I just read an article about Avatar 2. I will now attempt to translate Cameron's comments from the article, onto this forum post.
"We're really hoping you people will come to see this. Because even though you complained ruthlessly about the first film, we also know that we have the sixteen to twenty dollars you paid to see it in 3D on an Imax screen. Now, Avatar 2 will have even more eye candy and it's going to be shot at 30 frames per second.
"We showed the groundbreaking concept to a test group who were so completely blown away and mesmerized, that they didn't notice the skilled pick pockets removing their wallets. Oh we returned...the wallets. Naturally. But we wanted to fully emphasize what will happen the day Avatar 2 gets released..."
I never bothered to see the first movie, therefore have no intention of seeing the second.
But, appreciate the heads up.
"I never bothered to see the first movie, therefore have no intention of seeing the second". Maybe I missed something, like a theater viewing or the 3d. I gave it a one star out of five. I couldn't watch it even half-way through.
Avatar was marvelous on the I Max screen in 3D - I had no complaints and even enjoyed the simple plot line. I'm glad I didn't miss it and it was well worth the admission price. I think people who complain about this should not go, and save their $20 for the beers they drink with their pals watching re-runs at the sports bar! each to his own!
Yeah, I have to agree with Mega1 here. Although the story line for "Avatar" wasn't the best in the world, it was still a pretty good movie; with many great universal themes and symbolism about life. Besides, "Star Wars: A New Hope" didn't have a very complex story arc either, but it still managed to tell a great story through it's simplicity; while portraying many great universal themes and homages to classic Arrow Flynn films and Akira Kurasawa's "The Hidden Fortress." Granted, I know I'll probably get some flak for this comment later on, but that still doesn't diminish the fact that "Avatar" was a great science fiction film. Not only did it introduce a revolutionary type of CGI that will forever change the way movies are made, it also gave way for immense popularity of 3-d.
Granted, I'm not a huge fan of 3-d either, but I am a fan of film history. Thus, on that note, I do consider "Avatar" as a landmark film in cinematic history that revolutionized the film industry. Very much similar to how "Wizard of Oz", "Gone with the Wind" and the "Jazz Singer" revolutionized the way films were made; when they made their perspective releases.
I would go into more detail about this, but I don't want to bore anyone to death. Besides, from what I could gather about this site, most of you here seem to view films as nothing more than a commercialized version of entertainment anyway; with very few like myself and others that can see the artistic and technical side to it too. No offense to anyone here, as I certainly respect everyone's opinions on movies. I'm just stating a simple observation is all.
I was totally bored at the totally predictable soppy plot that we have seen loads of times before - but the watching in 3D was outstanding. I would go see a number 2 in 3D - or I woulddn't bother watching it all.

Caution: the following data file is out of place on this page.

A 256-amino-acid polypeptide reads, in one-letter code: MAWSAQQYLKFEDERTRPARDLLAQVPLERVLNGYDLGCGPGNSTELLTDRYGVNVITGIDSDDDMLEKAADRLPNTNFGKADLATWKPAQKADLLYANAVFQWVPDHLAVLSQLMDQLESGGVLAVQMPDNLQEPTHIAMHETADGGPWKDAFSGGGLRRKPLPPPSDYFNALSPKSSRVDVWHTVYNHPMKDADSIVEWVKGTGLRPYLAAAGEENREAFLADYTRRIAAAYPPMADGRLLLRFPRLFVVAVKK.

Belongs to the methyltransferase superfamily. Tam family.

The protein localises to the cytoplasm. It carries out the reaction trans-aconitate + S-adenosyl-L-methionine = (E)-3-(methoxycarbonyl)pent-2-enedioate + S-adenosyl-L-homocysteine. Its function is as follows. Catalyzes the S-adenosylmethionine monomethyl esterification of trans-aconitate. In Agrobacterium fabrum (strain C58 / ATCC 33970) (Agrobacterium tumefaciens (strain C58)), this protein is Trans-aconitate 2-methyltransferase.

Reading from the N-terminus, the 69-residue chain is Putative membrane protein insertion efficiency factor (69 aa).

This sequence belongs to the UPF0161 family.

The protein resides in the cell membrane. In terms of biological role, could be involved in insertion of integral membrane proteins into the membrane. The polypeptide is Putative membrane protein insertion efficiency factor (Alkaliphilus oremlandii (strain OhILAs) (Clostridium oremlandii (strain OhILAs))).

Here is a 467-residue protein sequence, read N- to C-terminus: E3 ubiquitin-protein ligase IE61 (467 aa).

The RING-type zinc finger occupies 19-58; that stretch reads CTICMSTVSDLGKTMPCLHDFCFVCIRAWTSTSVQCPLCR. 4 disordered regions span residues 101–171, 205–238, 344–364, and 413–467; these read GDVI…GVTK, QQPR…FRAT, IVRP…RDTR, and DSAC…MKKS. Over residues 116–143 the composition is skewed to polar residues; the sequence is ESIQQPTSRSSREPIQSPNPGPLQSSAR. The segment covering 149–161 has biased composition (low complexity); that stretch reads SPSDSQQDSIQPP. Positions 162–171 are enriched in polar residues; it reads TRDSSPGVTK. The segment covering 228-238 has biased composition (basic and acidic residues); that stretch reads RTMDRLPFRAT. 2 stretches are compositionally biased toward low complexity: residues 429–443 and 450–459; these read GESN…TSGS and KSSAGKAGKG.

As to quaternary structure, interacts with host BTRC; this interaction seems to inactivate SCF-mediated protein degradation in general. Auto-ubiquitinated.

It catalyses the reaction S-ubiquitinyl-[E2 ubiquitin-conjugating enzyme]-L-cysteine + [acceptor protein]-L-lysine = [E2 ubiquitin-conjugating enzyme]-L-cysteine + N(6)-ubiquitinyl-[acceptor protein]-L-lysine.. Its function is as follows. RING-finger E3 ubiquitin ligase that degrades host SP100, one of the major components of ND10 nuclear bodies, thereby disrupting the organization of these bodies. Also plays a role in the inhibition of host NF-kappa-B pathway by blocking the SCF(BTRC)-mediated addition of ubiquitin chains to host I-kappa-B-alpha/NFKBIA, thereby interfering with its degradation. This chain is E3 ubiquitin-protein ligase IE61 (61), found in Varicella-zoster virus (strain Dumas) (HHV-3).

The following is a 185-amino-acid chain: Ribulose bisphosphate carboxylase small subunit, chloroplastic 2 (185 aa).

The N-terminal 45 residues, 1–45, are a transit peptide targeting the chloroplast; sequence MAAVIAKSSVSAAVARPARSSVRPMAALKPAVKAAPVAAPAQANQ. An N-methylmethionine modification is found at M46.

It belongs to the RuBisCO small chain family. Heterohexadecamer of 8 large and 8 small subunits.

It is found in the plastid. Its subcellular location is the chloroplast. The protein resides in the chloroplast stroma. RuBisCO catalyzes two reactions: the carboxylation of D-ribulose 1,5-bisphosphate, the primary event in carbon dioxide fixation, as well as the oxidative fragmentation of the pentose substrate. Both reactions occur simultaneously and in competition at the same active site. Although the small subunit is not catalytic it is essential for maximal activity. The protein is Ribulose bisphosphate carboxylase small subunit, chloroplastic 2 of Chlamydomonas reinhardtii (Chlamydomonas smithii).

Sure, the plot was syrupy and predictable and the acting was marginal, at best. But, if you're going to a Cameron film with greater expectations, then you should be fleeced of your hard earned money.
It was all little more than good computer graphics, especially the battle scenes. If that's what you paid for, you got your moneys worth.
I saw it on an IMAX 3D and loved the experience. A sequel won't be quite the same as a first experience, but I will gladly pay to go see a part 2.
Every time you walk into a Walmart, you're lining billionaires pockets. I would rather go for the movie experience and actually enjoy spending the money!
I guess choose whose pockets you want to line.
I just went to see Jane Eyre - which I really enjoyed - even though it was a classic made in a classic way - no real big surprises but really lovely - like living for awhile in a Dutch painting from the 1700s - the light and some of the scenes were like those wood engravings that were popular in 19th century books - I loved that and of course it is a great story. I'm saying this was good entertainment - moving and inspiring. This was unlike sci fi and modern action movies like Inception where there is a special special big effect every 10 seconds and everything is enhanced so that sound and sights are fantastical - refreshing to watch a classic like this. But I bet the mainstream will not be streaming in to see it.
I think its very important to embrace many kinds of movies from films like Slum Dog Millionaire to Black Swan to Inception to Jane Eyre to all the great foreign films - that way you really get to experience the world, stimulate your mind, and maybe learn something.
Avatar is right up there as a modern contribution to our movie experiences. Its way too easy to critique from the comfort of your living room - but it takes some effort to understand how difficult it is to put all the pieces together and make a great movie even if it is beyond your comprehension or it doesn't strike a responsive cord in you. Movies are still one of the cheapest ways we have to entertain, and educate ourselves. We're so lucky.
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